A Barisan Nasional loyalist in Sabah thinks the threat of a growing opposition is good for BN's younger politicians.
KOTA KINABALU 4/11/2012: Sabah Barisan Nasional seems unfazed by the spins spewing out of the political rumour mill and are confident of retaining the state albeit having more opposition faces in the state assembly and losing some parliamentary seats.
But that’s alright, says Sekong assemblyman Samsuddin Yahya because Umno BN is ‘overall’ confident about its voters loyalty and will not lose its clout in the upcoming 13th general election.
“We are not worried about the Muslim and KDM (KadazanDusunMurut) votes. We are confident. Only the Chinese seats worry us. KK (Kota Kinabalu) is most a difficult seat for us because it is majority Chinese,”
he told FMT recently.
He was alluding to the widespread reports that the opposition was making damaging inroads into the Muslim and KDM communities in the state and that the state BN could lose up to 20 parliamentary seats in the next election
Samsuddin’s Sekong constituency comprises both these communities and some Chinese.
Sekong and Karamunsing sectors come under BN-Parti Bersatu Sabah held Batu Sapi parliamentary constituency. The Batu Sapi parliamentary constituency is adjacent to Sandakan bordering Libaran and Kinabatangan. Sandakan is a pipeline of BN loyalists.
In the 2010 Batu Sapi by-election, BN won the seat by a 6,359 vote majority. PBS rode on Umno’s support against a divided opposition.
BN-PBS candidate Linda Tsen faced off with PKR’s Ansari Abdullah and Sabah Progressive Party (SAPP) president Yong Teck Lee. At that time SAPP was attempting an alliance with Pakatan Rakyat but seat allocations was always the issue.
BN, said Samsuddin, is confident of retaining the Batu Sapi parliamentary seat this time round. And again local observers add, it will be because the opposition coalition is still divided.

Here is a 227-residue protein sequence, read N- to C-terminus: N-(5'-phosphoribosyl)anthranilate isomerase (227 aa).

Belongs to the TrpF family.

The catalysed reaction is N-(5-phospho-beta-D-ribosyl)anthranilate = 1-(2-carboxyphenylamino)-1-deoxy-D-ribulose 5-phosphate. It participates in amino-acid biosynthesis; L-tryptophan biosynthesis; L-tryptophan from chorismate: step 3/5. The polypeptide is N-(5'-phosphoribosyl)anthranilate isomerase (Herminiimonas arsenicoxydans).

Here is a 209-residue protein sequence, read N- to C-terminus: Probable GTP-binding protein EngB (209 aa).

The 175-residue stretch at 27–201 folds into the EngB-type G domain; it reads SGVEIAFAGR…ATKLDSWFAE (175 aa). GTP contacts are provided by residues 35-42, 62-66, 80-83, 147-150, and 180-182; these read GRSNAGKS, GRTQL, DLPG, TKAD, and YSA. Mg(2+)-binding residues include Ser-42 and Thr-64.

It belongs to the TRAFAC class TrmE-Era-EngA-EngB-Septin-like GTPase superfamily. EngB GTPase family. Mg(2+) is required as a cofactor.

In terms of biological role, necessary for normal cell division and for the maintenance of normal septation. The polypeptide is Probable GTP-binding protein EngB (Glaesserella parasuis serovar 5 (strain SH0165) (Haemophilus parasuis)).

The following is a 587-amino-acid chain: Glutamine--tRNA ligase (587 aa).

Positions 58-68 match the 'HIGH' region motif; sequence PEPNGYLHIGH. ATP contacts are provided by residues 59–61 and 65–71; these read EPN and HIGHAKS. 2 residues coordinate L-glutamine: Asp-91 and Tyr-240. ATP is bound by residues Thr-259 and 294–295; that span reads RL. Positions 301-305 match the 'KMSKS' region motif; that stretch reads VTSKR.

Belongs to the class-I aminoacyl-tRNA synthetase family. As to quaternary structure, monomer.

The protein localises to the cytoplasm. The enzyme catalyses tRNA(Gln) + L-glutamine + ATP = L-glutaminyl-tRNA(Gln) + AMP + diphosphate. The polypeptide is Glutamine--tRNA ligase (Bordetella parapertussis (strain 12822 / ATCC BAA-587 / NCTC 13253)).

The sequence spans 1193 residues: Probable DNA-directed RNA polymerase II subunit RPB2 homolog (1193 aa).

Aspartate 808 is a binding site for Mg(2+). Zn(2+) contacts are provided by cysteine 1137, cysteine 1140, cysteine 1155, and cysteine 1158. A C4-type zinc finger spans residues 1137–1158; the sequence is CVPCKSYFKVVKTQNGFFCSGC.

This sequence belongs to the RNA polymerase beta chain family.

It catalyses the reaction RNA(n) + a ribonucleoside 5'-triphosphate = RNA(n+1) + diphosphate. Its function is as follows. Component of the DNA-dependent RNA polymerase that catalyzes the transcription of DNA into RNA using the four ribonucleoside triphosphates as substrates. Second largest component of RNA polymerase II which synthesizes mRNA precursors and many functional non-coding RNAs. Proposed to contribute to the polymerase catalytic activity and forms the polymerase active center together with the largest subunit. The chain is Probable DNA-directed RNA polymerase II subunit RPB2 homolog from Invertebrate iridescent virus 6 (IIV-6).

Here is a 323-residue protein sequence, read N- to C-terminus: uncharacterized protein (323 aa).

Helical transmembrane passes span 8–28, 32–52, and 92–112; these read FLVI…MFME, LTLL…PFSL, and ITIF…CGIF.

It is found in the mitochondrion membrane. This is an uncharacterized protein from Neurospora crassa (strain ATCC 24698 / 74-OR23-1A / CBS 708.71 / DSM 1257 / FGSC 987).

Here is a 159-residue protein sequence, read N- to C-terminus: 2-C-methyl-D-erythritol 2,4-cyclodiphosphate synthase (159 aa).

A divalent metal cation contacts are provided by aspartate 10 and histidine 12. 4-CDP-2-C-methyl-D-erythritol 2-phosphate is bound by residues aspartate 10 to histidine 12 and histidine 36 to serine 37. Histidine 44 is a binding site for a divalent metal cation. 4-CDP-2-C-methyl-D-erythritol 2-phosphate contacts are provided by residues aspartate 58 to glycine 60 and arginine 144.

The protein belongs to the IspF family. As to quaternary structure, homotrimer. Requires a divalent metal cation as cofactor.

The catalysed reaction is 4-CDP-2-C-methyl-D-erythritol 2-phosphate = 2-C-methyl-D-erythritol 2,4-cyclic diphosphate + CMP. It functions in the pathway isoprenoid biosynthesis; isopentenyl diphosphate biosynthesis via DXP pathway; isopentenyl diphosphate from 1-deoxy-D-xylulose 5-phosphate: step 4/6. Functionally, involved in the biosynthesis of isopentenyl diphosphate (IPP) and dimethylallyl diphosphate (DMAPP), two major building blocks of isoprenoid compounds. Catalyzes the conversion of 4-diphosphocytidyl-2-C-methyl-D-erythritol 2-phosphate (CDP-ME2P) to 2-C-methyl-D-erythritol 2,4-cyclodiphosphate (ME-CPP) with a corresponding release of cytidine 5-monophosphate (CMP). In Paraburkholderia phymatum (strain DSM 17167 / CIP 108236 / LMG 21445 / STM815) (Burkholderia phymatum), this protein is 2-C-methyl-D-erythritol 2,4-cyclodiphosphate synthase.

For reasons best known to the local political circles here, SAPP can’t seem to gel with the opposition parties, all of whom are clamouring to lead the people into the next general election. No group seem to want SAPP.
SAPP and BN
A former chief minister under the Sabah CM-rotation system, Yong’s personal and political history has much to do with this.
The politics here spout a love-hate relationship with him. Some don’t trust Yong, others hate his guts.
But Umno, it appears is good with him. A local political analyst went so far as to say “Umno needs him before and after GE. They’re old flames”
Whilst in the BN coalition, SAPP contested in four seats and won with Umno’s help two parliamentary and two state.
But SAPP quit the coalition in 2008 and has since been in the wilderness, having tried to hook up with Pakatan and then local State Reform Party (STAR) under Jeffrey Kitingan but to no avail.
Now its four seats are being horse-traded within BN with every other partner in the party staking a claim.
Thus far there’s been no word from Chief Minister Musa Aman on the four seats.
In Kuala Lumpur however the grapevine is talking of Yong’s “probable” return to BN fold but not necessarily as a “partner”.
Willy Yong has no bone with Prime Minister Najib Tun Razak or Tun Dr Mahathir Mohamad. Afterall it was his hand that helped push out Abdullah Badawi, and gave Najib leverage. Yong apparently has “some” secrets with Mahathir and Najib. Again rumour has it that he’s in their good books.
In which case if there’s a payback then it would be now.
In the 2008 election BN’s seat tally in Peninsular Malaya was 85 seats against Pakatan 80. It was Sabah and Sarawak that creamed it for BN.
Sabah only lost one parliamentary seat – Kota Kinabalu – won by DAP’s Hiew King Cheu in the 2008 polls.
‘Opposition threat good for BN‘
However that same year, SAPP which held Tawau and Sepanggar parliamentary seats quit the coalition joining the opposition bench.
In the 2008 polls Sarawak DAP won one parliamentary seat – Bandar Kuching. However in a by-election in 2010, DAP wrested Bandar Sibu seat from BN-SUPP.
Going into the 13th GE, speculations are rife that opposition Pakatan may wrest six parliamentary seats in Sarawak and together with Star take away 12 from BN in Sabah.
At stake in Sabah are 26 parliamentary seats, including one in Labuan. Sarawak has 31 parliamentary.
But will it affect BN in Sabah and Sarawak? Observers think not.
In fact, the current threat from the opposition has pushed BN partners to consolidate themselves in the smoke-swirling political backrooms.
Said one Sabah BN loyalist when asked about the growing opposition threat and its effects: “No threat… good challenge. Makes us think. We don’t accept old arguments anymore. Being filial has nothing to do with getting the job done!”